Ward Medal Recipient Sees Micro Lending as Cure to Poverty

Photo by Joanna Chattman
Photo by Joanna Chattman

For a student who was kicked out of school two months before graduation, there’s a lot of love between Ed Michael Reggie ’71 and Williston Northampton. So much so, that this spring, Williston bestowed upon Reggie its highest honor: the Robert A. Ward Medal. (Read the full text of Reggie’s acceptance speech here. See photos here.)

The Ward Medal, which was given during a special assembly in the Phillips Stevens Chapel on May 13, 2016, recognizes individuals who exemplify the values of humanitarian service and volunteerism, and who have made outstanding contributions to their communities.

To graduate from Williston, Reggie completed an independent study project at home in Louisiana, and his focus—the history of banking—changed the trajectory of his life. Ironically, the same characteristics that put Reggie in hot water at Williston in the 70s as a political anti-war agitator have led him to fight hunger and poverty worldwide in his philanthropy and work as a venture capitalist.

But not just any philanthropy—in typical Reggie style, he’s shaking up the donor world, asking people to rethink how they give money. He’s a trustee for Freedom from Hunger, a micro-lending initiative in developing nations like Haiti and Ghana, and he’s asking for better accountability from charities and stronger outcomes from donations. In essence, where is the money going and how is it really working?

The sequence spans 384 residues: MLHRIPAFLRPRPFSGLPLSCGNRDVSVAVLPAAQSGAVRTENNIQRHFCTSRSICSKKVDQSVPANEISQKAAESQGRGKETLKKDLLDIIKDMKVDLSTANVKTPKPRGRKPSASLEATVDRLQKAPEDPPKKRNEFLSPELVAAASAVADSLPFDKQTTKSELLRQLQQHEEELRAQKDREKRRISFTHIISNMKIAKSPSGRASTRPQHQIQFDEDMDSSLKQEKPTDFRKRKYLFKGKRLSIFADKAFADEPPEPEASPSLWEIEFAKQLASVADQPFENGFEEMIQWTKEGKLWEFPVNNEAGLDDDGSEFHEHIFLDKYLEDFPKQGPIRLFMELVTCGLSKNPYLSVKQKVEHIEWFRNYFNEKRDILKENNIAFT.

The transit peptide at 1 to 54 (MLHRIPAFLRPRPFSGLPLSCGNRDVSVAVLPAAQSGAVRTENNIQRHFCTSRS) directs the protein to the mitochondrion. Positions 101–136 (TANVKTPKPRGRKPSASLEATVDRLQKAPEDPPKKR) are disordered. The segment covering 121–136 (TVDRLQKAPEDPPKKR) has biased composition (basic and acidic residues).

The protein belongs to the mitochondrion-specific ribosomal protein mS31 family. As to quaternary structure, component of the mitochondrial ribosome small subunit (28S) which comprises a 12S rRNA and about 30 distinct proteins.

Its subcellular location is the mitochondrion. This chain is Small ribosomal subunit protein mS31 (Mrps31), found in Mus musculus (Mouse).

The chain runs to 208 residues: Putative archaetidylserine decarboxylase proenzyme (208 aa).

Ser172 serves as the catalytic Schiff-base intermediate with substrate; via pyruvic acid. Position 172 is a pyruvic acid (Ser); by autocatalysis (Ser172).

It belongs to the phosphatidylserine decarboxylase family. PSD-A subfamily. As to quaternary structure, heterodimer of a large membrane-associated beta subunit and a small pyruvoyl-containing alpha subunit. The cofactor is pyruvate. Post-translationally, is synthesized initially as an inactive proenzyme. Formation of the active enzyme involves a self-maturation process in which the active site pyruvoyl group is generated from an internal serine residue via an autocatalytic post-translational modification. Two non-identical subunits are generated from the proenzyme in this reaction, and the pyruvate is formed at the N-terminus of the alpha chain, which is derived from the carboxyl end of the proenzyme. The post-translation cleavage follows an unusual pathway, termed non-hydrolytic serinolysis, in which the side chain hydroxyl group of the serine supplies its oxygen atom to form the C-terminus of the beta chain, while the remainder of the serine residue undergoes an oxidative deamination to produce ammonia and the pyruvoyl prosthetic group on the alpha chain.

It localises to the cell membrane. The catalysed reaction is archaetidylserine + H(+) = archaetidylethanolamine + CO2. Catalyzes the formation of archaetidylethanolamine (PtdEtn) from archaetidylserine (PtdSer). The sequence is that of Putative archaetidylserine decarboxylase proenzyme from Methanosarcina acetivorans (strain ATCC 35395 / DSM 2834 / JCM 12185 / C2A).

Ed Michael Reggie '71 and Head of School Robert W. Hill III
Ed Michael Reggie ’71 and Head of School Robert W. Hill III

“We want to transform the world for the better, and not just feel good for giving to a local charity who doesn’t give us the proof that they deserve it,” Reggie says.

He views micro lending to small businesses as a long-term solution to poverty. “Placing capital in the hands of those with initiatives and character is the way to pull people up from poverty,” he says. “Investing in communities is much more effective than simply delivering a soup bowl.”

Reggie began his professional life in banking, founded and sold a healthcare company, and then became a venture capitalist. He’s the managing director for FutureFactory, an early-stage investor in new companies. Reggie has one word for investing in startups: “Fun,” he says. “I love the entire process. I have a blank canvas, and I’m going to start something new with the best thinking I’ve ever had.”

At Williston, Reggie’s experiences protesting everything from the Vietnam War to the food on campus shaped his worldview.

“So much of my awareness and respect for other people, for civil rights, all of that emanated from my Williston experience,” he says, “and philanthropy was just another extension of that.

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